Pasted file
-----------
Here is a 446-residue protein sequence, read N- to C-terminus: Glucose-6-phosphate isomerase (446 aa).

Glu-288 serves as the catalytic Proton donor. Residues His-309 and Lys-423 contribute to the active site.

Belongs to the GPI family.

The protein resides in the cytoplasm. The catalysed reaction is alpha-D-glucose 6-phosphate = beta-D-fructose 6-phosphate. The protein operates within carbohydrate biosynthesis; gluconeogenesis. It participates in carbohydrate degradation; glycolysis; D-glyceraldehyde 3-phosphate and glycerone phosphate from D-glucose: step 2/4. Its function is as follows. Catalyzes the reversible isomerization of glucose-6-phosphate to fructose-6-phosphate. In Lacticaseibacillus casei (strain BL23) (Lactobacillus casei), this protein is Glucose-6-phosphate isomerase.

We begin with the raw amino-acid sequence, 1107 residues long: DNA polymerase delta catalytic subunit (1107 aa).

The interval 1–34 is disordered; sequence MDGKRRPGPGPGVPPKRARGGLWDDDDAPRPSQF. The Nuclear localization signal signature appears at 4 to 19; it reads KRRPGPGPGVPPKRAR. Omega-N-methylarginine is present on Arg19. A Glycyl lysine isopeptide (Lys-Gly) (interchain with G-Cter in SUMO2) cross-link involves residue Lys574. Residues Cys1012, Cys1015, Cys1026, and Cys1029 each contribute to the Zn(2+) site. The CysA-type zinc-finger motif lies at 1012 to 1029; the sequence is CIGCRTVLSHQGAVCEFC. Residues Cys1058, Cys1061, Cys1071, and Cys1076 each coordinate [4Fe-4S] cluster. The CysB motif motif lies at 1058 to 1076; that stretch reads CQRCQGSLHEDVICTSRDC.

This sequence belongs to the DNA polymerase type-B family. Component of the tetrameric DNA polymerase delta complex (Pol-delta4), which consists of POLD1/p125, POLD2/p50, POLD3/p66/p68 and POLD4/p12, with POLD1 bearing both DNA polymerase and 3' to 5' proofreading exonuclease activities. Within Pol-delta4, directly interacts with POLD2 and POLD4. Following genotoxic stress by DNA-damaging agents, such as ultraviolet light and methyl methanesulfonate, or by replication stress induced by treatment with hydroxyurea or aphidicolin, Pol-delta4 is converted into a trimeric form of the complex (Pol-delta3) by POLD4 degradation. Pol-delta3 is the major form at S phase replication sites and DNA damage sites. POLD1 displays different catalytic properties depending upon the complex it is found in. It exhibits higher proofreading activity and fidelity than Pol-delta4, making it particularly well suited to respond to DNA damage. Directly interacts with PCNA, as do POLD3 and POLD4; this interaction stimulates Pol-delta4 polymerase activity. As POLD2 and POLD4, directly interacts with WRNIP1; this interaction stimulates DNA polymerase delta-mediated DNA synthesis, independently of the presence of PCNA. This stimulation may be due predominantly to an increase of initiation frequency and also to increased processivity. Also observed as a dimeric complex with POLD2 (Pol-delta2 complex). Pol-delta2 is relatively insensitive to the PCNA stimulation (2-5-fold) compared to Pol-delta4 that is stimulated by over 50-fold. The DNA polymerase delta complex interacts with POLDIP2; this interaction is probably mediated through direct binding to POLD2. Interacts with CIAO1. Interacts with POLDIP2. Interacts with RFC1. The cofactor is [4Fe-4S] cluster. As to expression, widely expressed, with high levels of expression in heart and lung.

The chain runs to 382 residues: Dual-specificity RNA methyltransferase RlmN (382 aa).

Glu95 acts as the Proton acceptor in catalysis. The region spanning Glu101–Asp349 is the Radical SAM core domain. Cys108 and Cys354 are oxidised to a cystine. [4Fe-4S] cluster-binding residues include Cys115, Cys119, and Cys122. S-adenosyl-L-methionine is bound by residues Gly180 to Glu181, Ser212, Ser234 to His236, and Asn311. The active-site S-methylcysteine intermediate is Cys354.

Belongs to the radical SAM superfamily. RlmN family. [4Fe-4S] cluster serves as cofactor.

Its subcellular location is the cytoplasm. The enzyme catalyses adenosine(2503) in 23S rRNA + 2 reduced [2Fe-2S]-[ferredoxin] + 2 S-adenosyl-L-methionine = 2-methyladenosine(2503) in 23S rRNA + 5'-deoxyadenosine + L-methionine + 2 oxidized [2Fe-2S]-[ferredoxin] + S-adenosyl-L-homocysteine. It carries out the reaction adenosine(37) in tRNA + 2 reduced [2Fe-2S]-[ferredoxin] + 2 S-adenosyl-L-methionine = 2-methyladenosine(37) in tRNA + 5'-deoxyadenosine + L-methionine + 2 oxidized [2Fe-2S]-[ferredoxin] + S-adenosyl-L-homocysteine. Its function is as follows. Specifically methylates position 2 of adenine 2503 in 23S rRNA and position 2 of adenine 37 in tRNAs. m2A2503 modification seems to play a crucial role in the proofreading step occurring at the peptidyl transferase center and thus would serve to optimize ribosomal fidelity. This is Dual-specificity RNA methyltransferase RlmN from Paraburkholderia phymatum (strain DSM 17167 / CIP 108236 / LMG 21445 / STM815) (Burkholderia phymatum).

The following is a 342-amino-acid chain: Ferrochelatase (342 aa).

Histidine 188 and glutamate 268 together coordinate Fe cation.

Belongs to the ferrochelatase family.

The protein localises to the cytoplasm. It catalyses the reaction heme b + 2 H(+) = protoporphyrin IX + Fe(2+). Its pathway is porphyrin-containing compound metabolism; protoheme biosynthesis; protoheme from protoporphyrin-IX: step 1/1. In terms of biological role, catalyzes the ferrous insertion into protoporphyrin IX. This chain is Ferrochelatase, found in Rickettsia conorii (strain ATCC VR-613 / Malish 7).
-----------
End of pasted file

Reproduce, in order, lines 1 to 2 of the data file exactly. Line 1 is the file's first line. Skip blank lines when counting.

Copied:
Here is a 446-residue protein sequence, read N- to C-terminus: Glucose-6-phosphate isomerase (446 aa).

Glu-288 serves as the catalytic Proton donor. Residues His-309 and Lys-423 contribute to the active site.